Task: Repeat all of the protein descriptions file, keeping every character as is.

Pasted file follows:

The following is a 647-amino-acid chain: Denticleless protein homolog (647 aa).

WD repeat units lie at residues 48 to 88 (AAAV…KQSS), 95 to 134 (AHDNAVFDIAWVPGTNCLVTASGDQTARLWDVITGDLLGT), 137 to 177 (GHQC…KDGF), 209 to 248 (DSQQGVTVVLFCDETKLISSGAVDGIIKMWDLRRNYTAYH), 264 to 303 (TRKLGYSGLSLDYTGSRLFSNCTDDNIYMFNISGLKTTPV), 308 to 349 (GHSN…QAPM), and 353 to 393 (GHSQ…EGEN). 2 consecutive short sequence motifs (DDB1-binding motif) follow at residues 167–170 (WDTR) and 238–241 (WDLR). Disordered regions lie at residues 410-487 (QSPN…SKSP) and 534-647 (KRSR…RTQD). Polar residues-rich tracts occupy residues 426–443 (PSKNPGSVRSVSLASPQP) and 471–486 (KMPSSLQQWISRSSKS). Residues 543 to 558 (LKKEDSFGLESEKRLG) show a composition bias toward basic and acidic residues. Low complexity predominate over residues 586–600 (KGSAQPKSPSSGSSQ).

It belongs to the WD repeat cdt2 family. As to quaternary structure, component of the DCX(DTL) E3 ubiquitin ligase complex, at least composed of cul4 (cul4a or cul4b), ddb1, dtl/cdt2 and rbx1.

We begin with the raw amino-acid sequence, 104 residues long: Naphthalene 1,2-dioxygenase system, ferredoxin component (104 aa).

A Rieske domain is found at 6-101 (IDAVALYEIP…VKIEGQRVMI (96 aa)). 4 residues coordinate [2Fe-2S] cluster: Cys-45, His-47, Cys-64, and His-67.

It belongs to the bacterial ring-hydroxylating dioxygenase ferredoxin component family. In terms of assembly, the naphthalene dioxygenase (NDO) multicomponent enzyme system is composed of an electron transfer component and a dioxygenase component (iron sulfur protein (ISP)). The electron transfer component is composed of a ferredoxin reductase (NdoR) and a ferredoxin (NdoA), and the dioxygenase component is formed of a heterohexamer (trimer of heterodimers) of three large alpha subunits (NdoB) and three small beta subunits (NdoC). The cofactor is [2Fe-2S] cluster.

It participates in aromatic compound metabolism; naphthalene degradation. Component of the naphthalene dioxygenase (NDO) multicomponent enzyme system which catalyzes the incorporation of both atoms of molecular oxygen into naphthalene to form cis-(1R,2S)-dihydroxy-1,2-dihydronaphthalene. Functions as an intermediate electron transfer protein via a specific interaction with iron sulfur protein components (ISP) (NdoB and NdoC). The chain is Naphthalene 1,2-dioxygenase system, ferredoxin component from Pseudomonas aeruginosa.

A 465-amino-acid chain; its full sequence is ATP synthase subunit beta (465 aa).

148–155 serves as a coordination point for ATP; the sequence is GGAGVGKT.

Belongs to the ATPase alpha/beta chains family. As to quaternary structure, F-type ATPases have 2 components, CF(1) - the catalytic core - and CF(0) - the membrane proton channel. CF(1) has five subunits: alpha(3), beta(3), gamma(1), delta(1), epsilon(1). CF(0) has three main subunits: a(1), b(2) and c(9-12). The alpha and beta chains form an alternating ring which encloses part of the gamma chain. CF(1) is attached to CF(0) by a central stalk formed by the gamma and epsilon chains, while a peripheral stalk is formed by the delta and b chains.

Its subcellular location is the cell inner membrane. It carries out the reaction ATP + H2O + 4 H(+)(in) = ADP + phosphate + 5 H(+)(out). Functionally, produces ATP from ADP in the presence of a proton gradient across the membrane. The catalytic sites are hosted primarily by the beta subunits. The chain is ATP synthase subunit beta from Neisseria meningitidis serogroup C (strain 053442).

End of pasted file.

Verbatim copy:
The following is a 647-amino-acid chain: Denticleless protein homolog (647 aa).

WD repeat units lie at residues 48 to 88 (AAAV…KQSS), 95 to 134 (AHDNAVFDIAWVPGTNCLVTASGDQTARLWDVITGDLLGT), 137 to 177 (GHQC…KDGF), 209 to 248 (DSQQGVTVVLFCDETKLISSGAVDGIIKMWDLRRNYTAYH), 264 to 303 (TRKLGYSGLSLDYTGSRLFSNCTDDNIYMFNISGLKTTPV), 308 to 349 (GHSN…QAPM), and 353 to 393 (GHSQ…EGEN). 2 consecutive short sequence motifs (DDB1-binding motif) follow at residues 167–170 (WDTR) and 238–241 (WDLR). Disordered regions lie at residues 410-487 (QSPN…SKSP) and 534-647 (KRSR…RTQD). Polar residues-rich tracts occupy residues 426–443 (PSKNPGSVRSVSLASPQP) and 471–486 (KMPSSLQQWISRSSKS). Residues 543 to 558 (LKKEDSFGLESEKRLG) show a composition bias toward basic and acidic residues. Low complexity predominate over residues 586–600 (KGSAQPKSPSSGSSQ).

It belongs to the WD repeat cdt2 family. As to quaternary structure, component of the DCX(DTL) E3 ubiquitin ligase complex, at least composed of cul4 (cul4a or cul4b), ddb1, dtl/cdt2 and rbx1.

We begin with the raw amino-acid sequence, 104 residues long: Naphthalene 1,2-dioxygenase system, ferredoxin component (104 aa).

A Rieske domain is found at 6-101 (IDAVALYEIP…VKIEGQRVMI (96 aa)). 4 residues coordinate [2Fe-2S] cluster: Cys-45, His-47, Cys-64, and His-67.

It belongs to the bacterial ring-hydroxylating dioxygenase ferredoxin component family. In terms of assembly, the naphthalene dioxygenase (NDO) multicomponent enzyme system is composed of an electron transfer component and a dioxygenase component (iron sulfur protein (ISP)). The electron transfer component is composed of a ferredoxin reductase (NdoR) and a ferredoxin (NdoA), and the dioxygenase component is formed of a heterohexamer (trimer of heterodimers) of three large alpha subunits (NdoB) and three small beta subunits (NdoC). The cofactor is [2Fe-2S] cluster.

It participates in aromatic compound metabolism; naphthalene degradation. Component of the naphthalene dioxygenase (NDO) multicomponent enzyme system which catalyzes the incorporation of both atoms of molecular oxygen into naphthalene to form cis-(1R,2S)-dihydroxy-1,2-dihydronaphthalene. Functions as an intermediate electron transfer protein via a specific interaction with iron sulfur protein components (ISP) (NdoB and NdoC). The chain is Naphthalene 1,2-dioxygenase system, ferredoxin component from Pseudomonas aeruginosa.

A 465-amino-acid chain; its full sequence is ATP synthase subunit beta (465 aa).

148–155 serves as a coordination point for ATP; the sequence is GGAGVGKT.

Belongs to the ATPase alpha/beta chains family. As to quaternary structure, F-type ATPases have 2 components, CF(1) - the catalytic core - and CF(0) - the membrane proton channel. CF(1) has five subunits: alpha(3), beta(3), gamma(1), delta(1), epsilon(1). CF(0) has three main subunits: a(1), b(2) and c(9-12). The alpha and beta chains form an alternating ring which encloses part of the gamma chain. CF(1) is attached to CF(0) by a central stalk formed by the gamma and epsilon chains, while a peripheral stalk is formed by the delta and b chains.

Its subcellular location is the cell inner membrane. It carries out the reaction ATP + H2O + 4 H(+)(in) = ADP + phosphate + 5 H(+)(out). Functionally, produces ATP from ADP in the presence of a proton gradient across the membrane. The catalytic sites are hosted primarily by the beta subunits. The chain is ATP synthase subunit beta from Neisseria meningitidis serogroup C (strain 053442).